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Triple talaq, polygamy violate fundamental rights of Indian Muslim women

October 19, 2016


Bharatiya Muslim Mahila Andolan, a women’s rights group in India, protests against triple talaq.
Bharatiya Muslim Mahila Andolan, a women’s rights group in India, protests against triple talaq.

The distinction between sanity and insanity was blurred in the minds of otherwise normal individuals of which there was ample evidence in the way the All India Muslim Personal Law Board (AIMPLB) had defended the practice of triple talaq in an affidavit submitted to the Supreme Court last month, by stating that women were lesser mortals than men. In response to a petition challenging polygamy and triple talaq by a Muslim woman named Shayara Bano and by some Muslim women’s organisations urging the apex court to declare triple talaq and polygamy unconstitutional, they came up with this gem, “Sharia grants right to divorce to husbands because men have greater power of decision making. They are more likely to control emotions and not take hasty decisions.”

The complete abandonment of reason by these powerful men who constitute the AIMPLB did not cease here. While asserting that the practice of triple talaq as part of Islam was protected by the fundamental right to religion that was beyond the adjudication of the Supreme Court, the AIMPLB also vigorously defended polygamy, which allows a Muslim man to have four wives, as being necessary to ‘curb illicit sex’ and to ‘protect women’.

These learned gentlemen, who reek of a misogynist medieval mindset need to be shown their place in secular and democratic India ruled by the Constitution. I am not sure if in echoing these sentiments they are truthfully reflecting the position of their scripture either. As Karen Armstrong says in her authoritative Islam — A Short History, “The Quran gave women rights of inheritance and divorce centuries before Western women were accorded this status.”

The Muslim Personal Law (Sharia) Application Act, 1937, allows Indian Muslims to be governed by the Sharia. The absence of codification has legally allowed community leaders to hold the practices as sacrosanct, thereby subjecting Muslim women in India to arbitrary triple talaqs. Similarly the argument of AIMPLB that the purpose of polygamy is to prevent women from leading a spinster’s life is bizarre, given the sex ratio of 951 females per 1,000 males among Indian Muslims.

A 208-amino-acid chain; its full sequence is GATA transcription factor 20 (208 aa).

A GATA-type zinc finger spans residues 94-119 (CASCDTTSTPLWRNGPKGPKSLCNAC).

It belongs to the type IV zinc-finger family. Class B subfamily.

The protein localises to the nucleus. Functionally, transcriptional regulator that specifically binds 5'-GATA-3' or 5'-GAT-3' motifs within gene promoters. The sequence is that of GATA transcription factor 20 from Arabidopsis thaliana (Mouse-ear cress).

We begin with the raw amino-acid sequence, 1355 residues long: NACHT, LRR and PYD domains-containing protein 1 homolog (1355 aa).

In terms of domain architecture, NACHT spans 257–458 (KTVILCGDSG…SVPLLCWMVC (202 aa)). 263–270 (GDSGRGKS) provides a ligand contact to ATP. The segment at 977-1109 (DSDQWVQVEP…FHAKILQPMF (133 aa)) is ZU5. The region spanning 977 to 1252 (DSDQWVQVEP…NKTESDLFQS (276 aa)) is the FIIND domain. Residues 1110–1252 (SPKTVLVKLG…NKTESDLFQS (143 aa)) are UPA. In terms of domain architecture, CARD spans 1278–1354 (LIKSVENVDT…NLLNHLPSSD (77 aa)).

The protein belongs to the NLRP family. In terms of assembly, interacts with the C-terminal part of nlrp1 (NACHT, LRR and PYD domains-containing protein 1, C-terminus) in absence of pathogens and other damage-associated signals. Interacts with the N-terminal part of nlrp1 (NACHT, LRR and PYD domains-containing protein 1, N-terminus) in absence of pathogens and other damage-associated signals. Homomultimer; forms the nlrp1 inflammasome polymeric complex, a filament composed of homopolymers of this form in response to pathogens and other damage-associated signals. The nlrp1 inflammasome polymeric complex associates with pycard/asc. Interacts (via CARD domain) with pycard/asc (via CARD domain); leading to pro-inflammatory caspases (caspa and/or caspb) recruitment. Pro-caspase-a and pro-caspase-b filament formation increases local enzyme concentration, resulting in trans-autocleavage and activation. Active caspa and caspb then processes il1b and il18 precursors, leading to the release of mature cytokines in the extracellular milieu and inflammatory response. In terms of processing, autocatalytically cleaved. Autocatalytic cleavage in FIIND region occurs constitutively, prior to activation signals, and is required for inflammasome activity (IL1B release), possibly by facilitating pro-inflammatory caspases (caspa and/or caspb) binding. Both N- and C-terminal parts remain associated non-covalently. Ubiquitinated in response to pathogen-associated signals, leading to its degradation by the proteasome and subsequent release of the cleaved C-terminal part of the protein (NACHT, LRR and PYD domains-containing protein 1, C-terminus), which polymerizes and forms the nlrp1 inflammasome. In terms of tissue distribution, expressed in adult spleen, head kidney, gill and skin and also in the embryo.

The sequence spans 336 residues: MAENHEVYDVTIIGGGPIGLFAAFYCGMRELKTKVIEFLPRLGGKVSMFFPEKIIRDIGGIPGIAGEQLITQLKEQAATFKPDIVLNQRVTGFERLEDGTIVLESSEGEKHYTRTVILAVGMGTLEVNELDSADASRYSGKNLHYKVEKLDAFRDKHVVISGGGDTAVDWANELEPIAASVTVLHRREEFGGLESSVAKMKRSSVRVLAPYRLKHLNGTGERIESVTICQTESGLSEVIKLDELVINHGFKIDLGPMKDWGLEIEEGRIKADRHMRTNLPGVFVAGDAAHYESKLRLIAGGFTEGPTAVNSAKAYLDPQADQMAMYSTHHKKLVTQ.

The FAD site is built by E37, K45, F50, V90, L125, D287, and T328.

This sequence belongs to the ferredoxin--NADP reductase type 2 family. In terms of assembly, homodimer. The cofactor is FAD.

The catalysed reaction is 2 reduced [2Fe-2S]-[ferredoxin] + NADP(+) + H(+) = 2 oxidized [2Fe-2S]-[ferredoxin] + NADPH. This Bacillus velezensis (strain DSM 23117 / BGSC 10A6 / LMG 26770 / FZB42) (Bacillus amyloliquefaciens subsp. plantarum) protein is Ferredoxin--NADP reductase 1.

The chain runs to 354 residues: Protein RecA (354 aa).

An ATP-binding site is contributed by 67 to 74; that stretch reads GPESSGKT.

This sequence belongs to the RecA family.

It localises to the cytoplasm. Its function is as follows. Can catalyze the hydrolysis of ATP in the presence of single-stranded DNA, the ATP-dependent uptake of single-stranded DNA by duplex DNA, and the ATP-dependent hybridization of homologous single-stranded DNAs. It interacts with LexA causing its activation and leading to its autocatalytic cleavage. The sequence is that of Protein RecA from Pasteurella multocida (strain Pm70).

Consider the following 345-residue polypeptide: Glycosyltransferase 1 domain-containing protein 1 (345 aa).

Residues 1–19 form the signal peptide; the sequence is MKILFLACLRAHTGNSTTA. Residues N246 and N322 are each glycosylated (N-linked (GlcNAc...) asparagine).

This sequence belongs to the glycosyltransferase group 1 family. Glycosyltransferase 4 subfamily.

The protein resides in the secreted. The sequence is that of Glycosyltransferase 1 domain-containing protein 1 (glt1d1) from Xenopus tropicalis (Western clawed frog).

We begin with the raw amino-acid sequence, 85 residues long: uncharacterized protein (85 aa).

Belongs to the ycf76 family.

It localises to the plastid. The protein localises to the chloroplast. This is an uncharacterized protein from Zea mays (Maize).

Personal laws of Muslims, like the Hindus, flowed from patriarchy, misogyny and subordination of the marginalised sections of society. These were put in place to protect entrenched interests when religion lost its vitality and intellectual appeal and gave way to meaningless rituals. These laws have to be reformed to meet the changing dynamics of an evolving and vibrant society. Triple talaq and polygamy has been banned in many Muslim countries. The ethos of a democratic society is clearly against theocratic practices the AIMPLB would like to enforce for the Indian Muslims.

Unfortunately not many prominent Muslim voices have been heard against these abhorrent practices in India, the reasons for which can only be the fear of retaliation — which does not exclude physical violence — by violent orthodox elements within the community. That clergy, lacking in modern liberal education, derives their power from the poverty, ignorance, and the economic and educational backwardness of large sections of the community. Governments in the past had always shied away from taking on this clergy, for fear of losing Muslim votes. The fact that some Muslim women have now approached the judiciary proves a weakening of their overwhelming hold, which is why they are reacting so loudly.

Lost opportunity

In the Shah Bano case (1985), when the Supreme Court had ruled that a divorced Muslim woman was entitled to fair maintenance far above what was granted under the Muslim Personal Law, the same AIMPLB and the mullahs had threatened that the judgement was tantamount to interference in their religion and blackmailed the Rajiv Gandhi government into capitulation. They forced it to enact the Muslim Women (Protection of Rights on Divorce) Act, 1986, that annulled the judgement. An opportunity that could have been a milestone in the Muslim women’s search for justice was thus surrendered for petty vote-bank considerations.

This time, however, the government has put up a spirited defence, and dissociated the issue from that of the Uniform Civil Code. In its response to the affidavit, it clearly stated its position that “gender equality and the dignity of women are not negotiable”. If Islamic states could reform Muslim personal laws, these certainly could not be considered an integral part of the practice of Islam. Arguing that “No undesirable practice can be elevated to the status of an essential religious practice,” it said, “any practice that leaves women socially, financially or emotionally vulnerable or subject to the whims and caprice of menfolk is incompatible with the letter and spirit of Articles 14 and 15 of the Constitution”.

But the fundamental question is whether in a secular democracy, religion alone can be a reason to deny the equal status and dignity available to women under the Constitution. A secular nation is under no obligation to respect the norms or commandments of any religion, just as it does not have the liberty to violate such norms without reason. Article 13 stipulates that any law that impinges upon fundamental rights shall be void, and the practices of triple talaq and polygamy should therefore be declared illegal, since they violate the fundamental right to equality.

The Statesman / India

Published in Dawn October 19th, 2016